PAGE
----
Mack Wilbourn operates three Popeyes restaurants at the Hartsfield-Jackson Atlanta International Airport. Two of them have the largest sales volume in the system. Mack hires people who take fabulous care of the guests. You will often hear the restaurant manager, Edith, say, "Honey, you are looking good today! What can I get you for dinner?" I love the warmth and positive energy that Mack's teams bring to guests. They set the standard for service excellence.

John Broderson is a Popeyes franchisee who owns urban restaurants in Milwaukee, Chicago, Detroit, and Puerto Rico. His career began in a troubled Popeyes restaurant in Chicago that his father had purchased. Over time, John developed a talented team of restaurant leaders who routinely won awards in the system. Several years ago, John went back to Chicago to seek out that first Popeyes restaurant he worked in — and he bought it. I love the fact that John invests in urban neighborhoods, providing career opportunities to many.

Harry Stafford invested in the restaurant business after a successful career in law and Texas oil. His organization owns and operates more than a dozen Popeyes restaurants with excellence. Now in his seventies, Harry remains one of the most forward-looking entrepreneurs, buying property and expanding his Popeyes network in the Houston area. I love that Harry leads with integrity and has invested his time serving as a leader in the Popeyes system.

Amin Dhanani is the sixth son of a family that immigrated to the United States to be entrepreneurs. His family is one of the largest operators of Burger King restaurants, as well as Popeyes. This owner is one of the boldest and fastest-expanding operators in the system, owning and operating Popeyes in multiple states. I love Amin's daring aspiration for expanding Popeyes across the nation as fast as possible.

Guillermo Perales owns Popeyes restaurants in Texas and Florida. Beyond Popeyes, he is the largest Hispanic franchisee in America, owning multiple retail businesses. When Guillermo saw the turnaround of Popeyes performance results, he decided to become one of the fastest-growing developers. I love that he is willing to invest in Popeyes' future.

Danny Gililland operates Popeyes in Little Rock, Arkansas. Danny loves restaurant operating systems, and his wife, Lynda, loves training restaurant teams. The Gilillands volunteer to test just about every piece of restaurant equipment or new training process that the team comes up with. I love that Danny and Lynda never tire of debugging these inventions, and their enthusiastic efforts help us make better decisions for the system.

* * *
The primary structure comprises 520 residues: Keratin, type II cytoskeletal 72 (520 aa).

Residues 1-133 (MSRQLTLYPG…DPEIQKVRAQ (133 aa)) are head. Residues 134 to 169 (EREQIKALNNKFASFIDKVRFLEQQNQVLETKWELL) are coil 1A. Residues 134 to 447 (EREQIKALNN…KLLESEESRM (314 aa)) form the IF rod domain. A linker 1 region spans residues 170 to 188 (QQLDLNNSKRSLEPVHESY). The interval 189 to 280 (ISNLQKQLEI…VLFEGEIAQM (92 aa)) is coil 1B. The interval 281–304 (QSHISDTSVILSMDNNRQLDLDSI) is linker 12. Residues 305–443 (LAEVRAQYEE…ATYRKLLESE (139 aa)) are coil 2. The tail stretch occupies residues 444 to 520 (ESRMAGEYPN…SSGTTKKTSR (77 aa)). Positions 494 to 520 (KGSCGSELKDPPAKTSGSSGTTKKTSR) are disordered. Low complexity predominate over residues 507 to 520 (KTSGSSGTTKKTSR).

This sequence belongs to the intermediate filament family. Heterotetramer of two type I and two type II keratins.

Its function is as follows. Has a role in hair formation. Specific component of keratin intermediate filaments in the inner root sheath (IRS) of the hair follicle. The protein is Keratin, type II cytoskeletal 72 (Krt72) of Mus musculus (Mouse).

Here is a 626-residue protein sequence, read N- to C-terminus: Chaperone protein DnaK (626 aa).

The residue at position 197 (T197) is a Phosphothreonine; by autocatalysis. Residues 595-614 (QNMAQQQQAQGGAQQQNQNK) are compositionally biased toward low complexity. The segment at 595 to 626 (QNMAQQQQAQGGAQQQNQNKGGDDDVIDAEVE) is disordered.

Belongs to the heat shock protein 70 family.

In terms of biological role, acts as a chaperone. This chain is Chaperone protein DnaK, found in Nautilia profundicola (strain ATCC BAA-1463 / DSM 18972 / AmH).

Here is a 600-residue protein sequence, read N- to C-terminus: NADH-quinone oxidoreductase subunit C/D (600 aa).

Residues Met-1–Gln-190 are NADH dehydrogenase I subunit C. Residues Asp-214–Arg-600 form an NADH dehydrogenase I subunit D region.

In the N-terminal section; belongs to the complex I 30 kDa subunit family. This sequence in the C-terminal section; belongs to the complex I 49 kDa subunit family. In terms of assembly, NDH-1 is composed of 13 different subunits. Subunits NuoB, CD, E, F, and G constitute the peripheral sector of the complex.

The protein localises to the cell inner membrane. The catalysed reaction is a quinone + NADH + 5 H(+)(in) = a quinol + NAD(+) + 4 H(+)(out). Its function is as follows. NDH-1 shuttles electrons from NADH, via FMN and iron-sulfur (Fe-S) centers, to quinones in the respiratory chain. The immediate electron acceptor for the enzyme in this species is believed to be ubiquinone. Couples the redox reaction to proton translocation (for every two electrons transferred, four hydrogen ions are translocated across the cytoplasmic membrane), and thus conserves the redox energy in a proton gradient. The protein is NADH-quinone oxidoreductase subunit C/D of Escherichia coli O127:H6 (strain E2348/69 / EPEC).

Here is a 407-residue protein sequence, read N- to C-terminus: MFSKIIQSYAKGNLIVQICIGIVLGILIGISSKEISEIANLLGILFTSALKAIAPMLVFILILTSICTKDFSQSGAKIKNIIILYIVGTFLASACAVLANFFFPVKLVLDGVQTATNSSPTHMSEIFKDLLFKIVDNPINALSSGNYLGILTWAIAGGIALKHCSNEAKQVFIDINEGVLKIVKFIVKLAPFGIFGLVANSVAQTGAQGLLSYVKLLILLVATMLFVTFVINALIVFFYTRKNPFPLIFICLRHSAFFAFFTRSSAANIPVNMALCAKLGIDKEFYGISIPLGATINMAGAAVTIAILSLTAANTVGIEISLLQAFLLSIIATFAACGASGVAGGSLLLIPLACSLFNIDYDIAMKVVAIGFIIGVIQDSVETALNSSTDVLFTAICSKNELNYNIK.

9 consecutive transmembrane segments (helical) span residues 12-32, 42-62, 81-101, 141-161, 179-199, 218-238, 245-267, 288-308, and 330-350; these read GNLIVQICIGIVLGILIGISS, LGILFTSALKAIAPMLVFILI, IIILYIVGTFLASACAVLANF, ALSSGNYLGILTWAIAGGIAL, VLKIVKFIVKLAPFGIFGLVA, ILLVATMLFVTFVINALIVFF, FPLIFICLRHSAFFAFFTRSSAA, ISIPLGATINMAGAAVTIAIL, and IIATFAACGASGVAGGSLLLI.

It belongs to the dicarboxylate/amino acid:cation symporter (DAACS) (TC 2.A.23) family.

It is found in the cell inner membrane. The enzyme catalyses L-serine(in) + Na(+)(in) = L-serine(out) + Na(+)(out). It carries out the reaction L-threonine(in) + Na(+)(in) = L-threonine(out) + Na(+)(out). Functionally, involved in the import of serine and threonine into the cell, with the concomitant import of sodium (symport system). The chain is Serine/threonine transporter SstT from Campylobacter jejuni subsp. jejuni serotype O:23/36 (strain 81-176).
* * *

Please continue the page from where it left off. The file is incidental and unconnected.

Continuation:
Nareg Amirian is a second-generation Popeyes franchisee, following his successful father, Bobken Amirian, an Armenian who emigrated from Iran. Nareg combines his experience in the family business with an MBA from the UCLA Anderson School of Management and runs restaurants in Las Vegas and Los Angeles. I love that Nareg has courageously stepped forward to run the family business for the next generation.

Now I have to pause and apologize to every Popeyes franchisee whom I did not mention. Please know that I love you, too!

We had more than three hundred franchise owners at Popeyes — and I loved them all. These were hardworking people who took bold risks to grow Popeyes and to serve our guests well. They are inspiring people, people to be admired. They deserve to be loved. They deserve to be served.


If you choose to be a Dare-to-Serve leader, you'll have one very big obstacle to overcome.


It is easy to say that you want to serve others well, but it is much harder to do so in daily life.

This topic is seldom discussed out in the open. It would not be seen as admirable to admit that your leadership approach is aimed at serving yourself well. In fact, I've never heard anyone actually say this out loud.


Excerpted from "Dare to Serve"
by .
Copyright © 2018 Cheryl Bachelder.
Excerpted by permission of Berrett-Koehler Publishers, Inc..
All rights reserved. No part of this excerpt may be reproduced or reprinted without permission in writing from the publisher.
Excerpts are provided by Dial-A-Book Inc. solely for the personal use of visitors to this web site.

Table of Contents

The Dare-to-Serve Leader, 1,
ONE Whom Will We Serve?, 15,
TWO What Is the Daring Destination?, 35,
THREE Why Do We Do This Work?, 61,
FOUR How Will We Work Together?, 81,
FIVE What Is the Legacy of a Leader?, 97,
SIX Choose to Serve, 115,
SEVEN Be Bold and Brave, 127,
EIGHT Have Clarity of Purpose, 139,
NINE Switch from Self to Serve, 153,
TEN Avoid the Spotlight, 163,
Call to Action, 173,
Dare-to-Serve Reflection Questions, 177,
Notes, 181,
Acknowledgments, 187,
Index, 189,
About the Author, 196,